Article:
Why a US ban on offshore outsourcing is the best possible thing for India!
Perhaps I am imagining this, but the anti-outsourcing anti-free-trade crowd seems to be contorting the results of the recent election into an endorsement of their anti-free-trade beliefs. Perhaps they are right and perhaps the new Congress will be far more opposed to free-trade. In fact, today someone asked me, “So what will India do if we ban offshoring?” I would have just laughed if it wasn’t for the fact that I have been asked this question before. So, even though the question is somewhat unrealistic, let’s imagine a situation where the US magically manages to ban offshore outsourcing. What would this imply for India?
Companies like Microsoft, Oracle and others employ thousands of engineers in India. These highly trained engineers develop the code that gets shipped in software like Microsoft Vista. Microsoft’s profit margins on software such as Vista may be as high as 80%. Thus, the Indian engineer and the Indian economy capture a miniscule proportion of the value partially created by the engineer. The majority of the value flows into the US economy in the form of profits earned by Microsoft on the software partially created in India. McKinsey Global Institute (MGI) actually reported on this extensively in their “Offshoring: Is It a Win-Win Game?” report accessible at: www.mckinsey.com/mgi/publications/win_win_game.asp
Of the $1.45 - $1.47 of value MGI estimates is created globally from every dollar spend a domestic company chooses to divert abroad, the U.S. captures $1.12 - $1.14 while the receiving country captures on average 33 cents. In other words, the U.S. captures 78 percent of the total value [created when an activity is offshored].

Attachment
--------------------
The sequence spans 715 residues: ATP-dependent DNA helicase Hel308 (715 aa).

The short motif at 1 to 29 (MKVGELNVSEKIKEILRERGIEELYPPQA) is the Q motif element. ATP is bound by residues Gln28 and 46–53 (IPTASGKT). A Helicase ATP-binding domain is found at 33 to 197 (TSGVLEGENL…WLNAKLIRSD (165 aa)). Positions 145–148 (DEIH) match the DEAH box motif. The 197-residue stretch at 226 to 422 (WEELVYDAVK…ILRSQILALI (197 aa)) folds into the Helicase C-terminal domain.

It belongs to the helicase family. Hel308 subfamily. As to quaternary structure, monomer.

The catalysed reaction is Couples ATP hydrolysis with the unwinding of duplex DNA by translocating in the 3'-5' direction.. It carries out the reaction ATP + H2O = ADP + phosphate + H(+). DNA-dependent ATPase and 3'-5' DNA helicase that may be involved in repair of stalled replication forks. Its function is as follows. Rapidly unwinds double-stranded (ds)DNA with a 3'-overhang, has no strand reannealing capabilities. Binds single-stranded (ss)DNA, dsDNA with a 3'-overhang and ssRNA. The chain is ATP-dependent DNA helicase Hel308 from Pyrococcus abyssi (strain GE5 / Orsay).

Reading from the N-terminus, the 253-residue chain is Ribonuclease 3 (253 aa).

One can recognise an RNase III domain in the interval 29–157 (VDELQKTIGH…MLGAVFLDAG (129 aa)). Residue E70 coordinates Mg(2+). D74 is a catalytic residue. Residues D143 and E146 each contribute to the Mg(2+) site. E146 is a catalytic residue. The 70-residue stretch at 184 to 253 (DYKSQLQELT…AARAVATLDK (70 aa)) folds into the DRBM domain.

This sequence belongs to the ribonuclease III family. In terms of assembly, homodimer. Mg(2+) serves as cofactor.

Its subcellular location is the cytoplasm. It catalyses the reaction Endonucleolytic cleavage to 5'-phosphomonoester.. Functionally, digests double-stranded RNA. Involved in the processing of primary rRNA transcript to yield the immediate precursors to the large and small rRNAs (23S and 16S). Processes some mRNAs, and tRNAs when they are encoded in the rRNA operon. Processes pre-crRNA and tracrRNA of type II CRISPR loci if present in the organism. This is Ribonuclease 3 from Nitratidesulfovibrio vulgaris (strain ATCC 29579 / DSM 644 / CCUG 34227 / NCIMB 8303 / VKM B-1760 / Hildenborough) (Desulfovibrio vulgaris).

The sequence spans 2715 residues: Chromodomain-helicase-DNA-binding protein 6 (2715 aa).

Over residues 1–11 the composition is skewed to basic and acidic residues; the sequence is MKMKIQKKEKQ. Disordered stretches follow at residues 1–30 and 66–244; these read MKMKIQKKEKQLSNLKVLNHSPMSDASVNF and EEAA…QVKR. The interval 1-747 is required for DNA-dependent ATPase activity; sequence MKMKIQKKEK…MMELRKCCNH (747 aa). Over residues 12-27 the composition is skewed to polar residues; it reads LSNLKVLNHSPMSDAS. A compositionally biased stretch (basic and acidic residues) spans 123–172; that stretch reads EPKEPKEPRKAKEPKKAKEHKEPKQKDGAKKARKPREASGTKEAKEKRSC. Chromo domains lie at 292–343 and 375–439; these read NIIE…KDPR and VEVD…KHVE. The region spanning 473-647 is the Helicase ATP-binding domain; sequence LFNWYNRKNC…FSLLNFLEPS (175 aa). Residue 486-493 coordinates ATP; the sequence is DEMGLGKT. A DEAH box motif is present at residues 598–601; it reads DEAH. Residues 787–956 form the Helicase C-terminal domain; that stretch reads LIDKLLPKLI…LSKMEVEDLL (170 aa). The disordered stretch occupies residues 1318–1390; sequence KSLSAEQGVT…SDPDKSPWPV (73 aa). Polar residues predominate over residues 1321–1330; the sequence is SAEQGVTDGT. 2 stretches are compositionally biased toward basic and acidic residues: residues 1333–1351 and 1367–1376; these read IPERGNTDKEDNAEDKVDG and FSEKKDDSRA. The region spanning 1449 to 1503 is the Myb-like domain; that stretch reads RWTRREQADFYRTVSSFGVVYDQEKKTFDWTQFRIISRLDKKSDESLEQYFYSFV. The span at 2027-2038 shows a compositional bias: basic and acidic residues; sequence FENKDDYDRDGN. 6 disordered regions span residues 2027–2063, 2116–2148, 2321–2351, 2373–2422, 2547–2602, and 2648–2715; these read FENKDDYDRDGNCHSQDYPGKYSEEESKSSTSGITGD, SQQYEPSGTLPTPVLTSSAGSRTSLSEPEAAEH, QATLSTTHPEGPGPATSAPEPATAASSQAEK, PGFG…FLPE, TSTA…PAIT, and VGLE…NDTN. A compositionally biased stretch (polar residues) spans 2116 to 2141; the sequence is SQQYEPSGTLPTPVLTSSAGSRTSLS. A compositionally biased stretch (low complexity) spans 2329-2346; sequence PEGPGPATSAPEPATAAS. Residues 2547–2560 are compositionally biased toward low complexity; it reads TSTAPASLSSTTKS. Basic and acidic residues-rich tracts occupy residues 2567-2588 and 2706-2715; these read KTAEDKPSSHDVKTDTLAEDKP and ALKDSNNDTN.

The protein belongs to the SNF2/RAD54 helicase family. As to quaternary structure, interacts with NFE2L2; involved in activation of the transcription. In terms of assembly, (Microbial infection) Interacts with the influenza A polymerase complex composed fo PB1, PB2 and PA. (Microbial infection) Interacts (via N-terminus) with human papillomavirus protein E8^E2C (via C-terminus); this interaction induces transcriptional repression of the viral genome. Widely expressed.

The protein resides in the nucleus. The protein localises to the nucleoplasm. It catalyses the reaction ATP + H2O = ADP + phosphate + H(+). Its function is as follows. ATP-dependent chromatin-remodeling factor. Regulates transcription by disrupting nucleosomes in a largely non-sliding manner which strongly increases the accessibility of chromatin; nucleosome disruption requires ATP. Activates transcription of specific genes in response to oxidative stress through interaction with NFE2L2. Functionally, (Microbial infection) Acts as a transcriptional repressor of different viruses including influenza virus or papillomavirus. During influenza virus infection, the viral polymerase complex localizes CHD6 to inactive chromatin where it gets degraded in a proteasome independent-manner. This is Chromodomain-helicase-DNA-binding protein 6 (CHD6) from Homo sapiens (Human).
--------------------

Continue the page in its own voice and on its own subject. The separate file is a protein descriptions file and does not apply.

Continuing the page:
So what happens when the US magically bans offshoring? Does the Indian software engineer go and start plowing the rice fields? Not very likely. It is far more likely that some senior manager in Microsoft India would reorganize the former employees of this now defunct organization into a new company called Microsoft Lite. These guys would then churn out similar software, but would be forced to move up the stack and sell high-margin packaged software rather than low-margin IT outsourcing. The cost advantage would however not disappear. Imagine new Indian companies churning out software pretty similar to those produced by US companies, but at a 30% lower price. There might be some quality differences, but these would be minor relative to the price advantage. All of a sudden, the revenues of the affected US companies would shrink and they would be forced to fire the exact same people they recently hired to replace the now illegal outsourced engineers.
The new Indian companies on the other hand would receive a much needed kick in the butt. Indians would no longer have the luxury of being satisfied with safe IT outsourcing jobs. They would be forced to learn how to compete in the global market for finished software. This is a much more high-risk market than IT outsourcing and for a few years these new Indian companies would go through many trials and tribulations. Eventually though, because necessity is the mother of invention, they would be forced to figure out how to compete in the packaged software market. Indian immigrants in America have started hundreds of successful software companies; there is no reason to believe they can’t eventually do the same in their home country. All of a sudden, the US offshoring ban would have kicked the Indian IT industry several rungs up the evolutionary ladder. India would start capturing tens of billions of dollars of packaged software profits instead of the billions of IT outsourcing revenues it is currently earning. To the Americans who sacrificed tens of billions of dollars of GDP to give India the much-needed boost by banning offshoring, all the Indians would say is, “Thank you America!”